East coast vs. West: Hurricanes or earthquakes?

Combination photo of hurricane and earthquake images (Reuters)
The rivalry between East and West is classic. The differences between the coasts is like night and day. Along with everything else — culture, lifestyle, attitude, food, etc — the disasters on opposite ends of the country are vastly different.

Earthquakes happen at both ends of the country, of course. There was one in Montreal, back on October 10th, that registered as magnitude 4.5 — considered a 'light' quake on the Richter Scale. Over the past year, there has been a scattering of quakes along that same fault, plus around Nova Scotia, Newfoundland and Labrador, up in the north, a few in Ontario and even one near the Saskatchewan/Manitoba border. However, as glance at this map will reveal, the rest of the country can't hold a candle to the mountain and coastal regions in the west, when it comes to number and magnitude of earthquakes.

[ Related: Another earthquake rattles B.C. coast ]

Saturday's 7.7 magnitude quake in the Queen Charlotte Islands, and the resulting aftershocks, is an excellent example. There's not much of a difference between the numbers 4.5 and 7.7, except that the Richter scale is a 'logarithmic scale', so the values on the scale are powers of 10. Therefore, a 7.7 magnitude quake is nearly 1,600 times more powerful than a 4.5 magnitude quake. That's not to dismiss the impact of the Montreal quake, though, since any quake of magnitude 4.0 or greater has some chance of causing damage or injuries. It's just that the quakes on the west coast not only have a much greater chance of causing damage and injuries, but the damage and injuries can be far more severe.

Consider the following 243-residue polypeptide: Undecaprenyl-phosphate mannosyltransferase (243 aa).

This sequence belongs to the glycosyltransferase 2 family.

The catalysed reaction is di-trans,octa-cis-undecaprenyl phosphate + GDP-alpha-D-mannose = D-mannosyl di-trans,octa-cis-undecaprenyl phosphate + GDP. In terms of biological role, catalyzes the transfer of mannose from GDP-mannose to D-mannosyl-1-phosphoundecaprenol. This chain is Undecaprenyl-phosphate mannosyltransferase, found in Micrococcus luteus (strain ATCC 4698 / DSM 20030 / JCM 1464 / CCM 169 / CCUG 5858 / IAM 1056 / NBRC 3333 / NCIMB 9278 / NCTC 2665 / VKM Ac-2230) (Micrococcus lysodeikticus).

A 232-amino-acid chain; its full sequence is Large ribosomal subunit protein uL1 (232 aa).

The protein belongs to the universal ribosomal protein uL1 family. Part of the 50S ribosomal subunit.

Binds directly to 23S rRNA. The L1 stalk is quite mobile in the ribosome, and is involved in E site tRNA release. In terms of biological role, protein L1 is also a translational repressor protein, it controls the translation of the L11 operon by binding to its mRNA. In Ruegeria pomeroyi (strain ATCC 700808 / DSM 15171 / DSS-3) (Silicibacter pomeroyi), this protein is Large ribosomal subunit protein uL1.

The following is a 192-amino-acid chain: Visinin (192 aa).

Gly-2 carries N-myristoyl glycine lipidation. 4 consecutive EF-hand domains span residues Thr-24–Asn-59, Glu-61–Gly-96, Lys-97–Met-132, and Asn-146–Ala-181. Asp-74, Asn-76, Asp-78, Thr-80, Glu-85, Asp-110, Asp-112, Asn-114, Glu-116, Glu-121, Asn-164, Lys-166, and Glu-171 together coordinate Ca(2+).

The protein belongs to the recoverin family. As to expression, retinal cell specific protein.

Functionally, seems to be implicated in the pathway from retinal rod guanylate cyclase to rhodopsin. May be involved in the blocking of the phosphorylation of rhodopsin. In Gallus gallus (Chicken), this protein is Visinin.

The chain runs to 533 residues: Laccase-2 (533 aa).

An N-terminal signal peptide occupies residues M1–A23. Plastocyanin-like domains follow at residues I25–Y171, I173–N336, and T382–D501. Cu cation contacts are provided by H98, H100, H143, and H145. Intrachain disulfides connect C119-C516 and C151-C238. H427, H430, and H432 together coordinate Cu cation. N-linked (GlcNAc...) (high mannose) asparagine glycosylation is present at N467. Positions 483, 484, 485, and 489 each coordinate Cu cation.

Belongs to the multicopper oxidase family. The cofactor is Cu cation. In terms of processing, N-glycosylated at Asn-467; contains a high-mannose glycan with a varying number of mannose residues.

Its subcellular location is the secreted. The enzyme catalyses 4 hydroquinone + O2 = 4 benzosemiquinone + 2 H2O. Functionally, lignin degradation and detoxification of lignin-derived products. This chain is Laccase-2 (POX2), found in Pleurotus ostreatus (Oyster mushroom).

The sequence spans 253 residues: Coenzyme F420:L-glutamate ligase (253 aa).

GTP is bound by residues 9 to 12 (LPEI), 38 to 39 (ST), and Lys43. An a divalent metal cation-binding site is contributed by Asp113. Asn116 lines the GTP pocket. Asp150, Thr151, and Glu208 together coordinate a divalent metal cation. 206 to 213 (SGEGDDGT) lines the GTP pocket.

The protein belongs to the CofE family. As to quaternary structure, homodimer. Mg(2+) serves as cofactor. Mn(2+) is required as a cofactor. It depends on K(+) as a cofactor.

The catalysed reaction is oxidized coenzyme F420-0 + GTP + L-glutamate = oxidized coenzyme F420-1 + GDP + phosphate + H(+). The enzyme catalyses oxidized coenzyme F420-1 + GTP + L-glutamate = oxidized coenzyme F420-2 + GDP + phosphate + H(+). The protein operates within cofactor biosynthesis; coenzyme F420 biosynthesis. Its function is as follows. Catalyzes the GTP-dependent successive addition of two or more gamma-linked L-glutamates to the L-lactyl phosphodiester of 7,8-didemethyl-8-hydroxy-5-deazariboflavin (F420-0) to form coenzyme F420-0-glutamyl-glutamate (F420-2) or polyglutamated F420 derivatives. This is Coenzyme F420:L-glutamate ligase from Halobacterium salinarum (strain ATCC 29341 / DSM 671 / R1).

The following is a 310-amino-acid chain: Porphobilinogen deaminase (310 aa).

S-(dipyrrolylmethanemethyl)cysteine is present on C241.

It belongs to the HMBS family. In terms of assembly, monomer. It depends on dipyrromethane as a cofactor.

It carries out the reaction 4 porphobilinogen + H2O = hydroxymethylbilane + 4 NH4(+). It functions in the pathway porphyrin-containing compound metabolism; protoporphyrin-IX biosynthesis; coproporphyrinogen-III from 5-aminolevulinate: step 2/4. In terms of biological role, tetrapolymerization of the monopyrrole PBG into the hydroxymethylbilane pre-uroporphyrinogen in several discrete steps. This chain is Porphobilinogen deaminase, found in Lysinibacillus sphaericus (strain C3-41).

One thing the west coast has never had to deal with, though, is a hurricane.

The east coast gets them every year. Sandy is the 18th named tropical cyclone so far this year, and is the fourth of this year's storms to impact somewhere on the east coast of North America. Why is the west coast spared?

[ Related: Monster storm leaves U.S. East Coast crippled; 30 dead ]

The west coast certainly gets enough rainfall, so it's not for lack of moisture. It's the temperature of the water that makes it a safe-haven for those looking to escape hurricanes and tropical storms.

The Gulf Stream is a warm ocean current that runs from the west coast of Africa, across the Atlantic to the Caribbean, then up the east coast from Florida to North Carolina, and then continues out to sea to the northeast from there until it mixes into the waters of the North Atlantic. It is this ocean current that keeps the water off the east coast plenty warm enough to sustain a tropical storm or hurricane, even as far north as the Atlantic provinces.

By comparison, the west coast has the Alaska Current. This is considered a warm ocean current — as it flows from south to north along the coast — however, the 'warm' for the Alaska Current originates from roughly the same latitude as the end of the Gulf Stream. Therefore it just can't deliver the amount of heat needed to sustain the kinds of storms seen in the east.

Also, any storm that did spin-up in the equatorial Pacific and tried to work its way up the west coast from there would slam into the southern end of the California Current — a cold ocean current that flows from north to south along the U.S. Pacific coast. The cold water in that current would quickly suck all the heat and energy out of such a bold storm.

Will the west coast of Canada ever see a tropical storm or hurricane? It's unlikely.

There are some 'Perfect Storm' scenarios that could see a tropical storm or hurricane reaching the California coast, but there are far too many factors working against such a storm for it to make the trip all the way to Vancouver.